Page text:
KETCHUM • The 173 square mile Beaver Creek wildfire has already cost the Wood River Valley millions of dollars in firefighting resources alone. As the flames die, private and public development organizations are gathering for economic damage control.

Since no businesses actually burned, the first step is to gauge indirect financial loss to sectors of the economy such as tourism and tax revenues. Once business leaders have an idea of what the loss is to the regional economy, they will help various businesses and organizations apply for state and federal relief.

Gov. C.L. “Butch” Otter declared the area in a state of emergency earlier this month, which could garner state funds for business owners. Federal officials are determining if the wildfire merits a federal emergency declaration, which could also help businesses affected by the fire.

Tourism and outdoor recreation comprise 60 percent of the annual income in the Hailey, Ketchum and Sun Valley areas. The massive Beaver Creek fire tore through the Wood River Valley, causing thousands of evacuations and dozens of road closures, pretty much at the worse possible time: the peak of summer tourism, said Harry Griffith, director of economic development group, Sustain Blaine. While the fire is 90 percent contained, it’s just the beginning for business leaders turned “economic firefighters.”

“You can talk to any businessman, you can park anywhere you want (in Sun Valley),” Griffith said. “Normally downtown is packed. People are walking, lots are full, people are riding bikes, buying stuff. There’s very little of that activity right now. …It’s pretty scary.”

Despite the Beaver Creek fire moving ever closer to its place in local history, tourists are staying away. Like most communities effected by natural disaster, the persona of danger lingers longer than the disaster itself.

“It’s not the psychology of a tourist to say, ‘oh the fire is 80 percent contained so now we’re going to go there.’ The psychology of a tourist is just that, ‘there was a fire there so now I’m going to go somewhere else.’ …I’ve gotten calls from people asking how many businesses burned and we haven’t had one,” Griffith said.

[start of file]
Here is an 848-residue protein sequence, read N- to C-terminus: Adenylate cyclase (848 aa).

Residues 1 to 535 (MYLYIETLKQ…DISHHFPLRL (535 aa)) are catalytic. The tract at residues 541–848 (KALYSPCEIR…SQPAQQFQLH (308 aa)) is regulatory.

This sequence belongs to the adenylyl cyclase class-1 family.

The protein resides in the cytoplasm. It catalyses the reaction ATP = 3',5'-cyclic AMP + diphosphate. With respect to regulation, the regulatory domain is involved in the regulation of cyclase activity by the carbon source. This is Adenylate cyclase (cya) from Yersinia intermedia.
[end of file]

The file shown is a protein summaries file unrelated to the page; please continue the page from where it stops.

The best way to battle negative messages shrouding the Wood River Valley is to change them, said Larry Schoen, Chairman of Blaine County Board of Commissioners.

“All these organizations will be coming together to send a clear message that, although we had a devastating wildfire on the borders of all our cities, it’s still a beautiful place to visit,” Schoen said.

Besides damage to tourism from the fire’s national media coverage, there are many others in the financial aftermath of its flames. Major events were cancelled in the area including a curtailed symphony season in Sun Valley and the cancellation of the annual writers’ conference in Sun Valley.

“There is a whole series of different levels of loss ranging from retailer revenue to gross margin,” he said. “We’ll look at August’s share versus last year. There’s the Sun Valley Company that looks at bookings and percentages of occupancy, what their sales and margins were this year versus last year.”

Many businesses lining the Wood River Valley cut hours for their employees, amid the empty streets.

“This is the heart of the tourist economy so I’m sure people will be thinking about how to market the area,” Schoen said. “Business have been hit hard and so, as a county commissioner, I’m very concerned about individual businesses and the people that own them and the families and employees that have really been hit hard. The fire itself and its aftermath, I think it’s very important to collaborate as a community to do what we need to do to survive.”

Calculating a dollar amount of direct and indirect loss to the economy is essential to getting state and federal relief to business owners, Schoen said. A range of business owners, private and public sector economic development people are planning to gather Thursday to begin the mending process.

“People who aren’t as well connected as I, need to know that we’re OK,” Schoen said. “They need to be reassured the fire is not threatening their community and we will move forward. I want to move forward as a political leader to sent that message and lend moral support to anyone who has a business, has a family and wants to get back into normal life.”

The meeting is planned for noon at the Community Library in Ketchum, Schoen said. Anyone who has input on the economic implications of the fire is welcome to attend.

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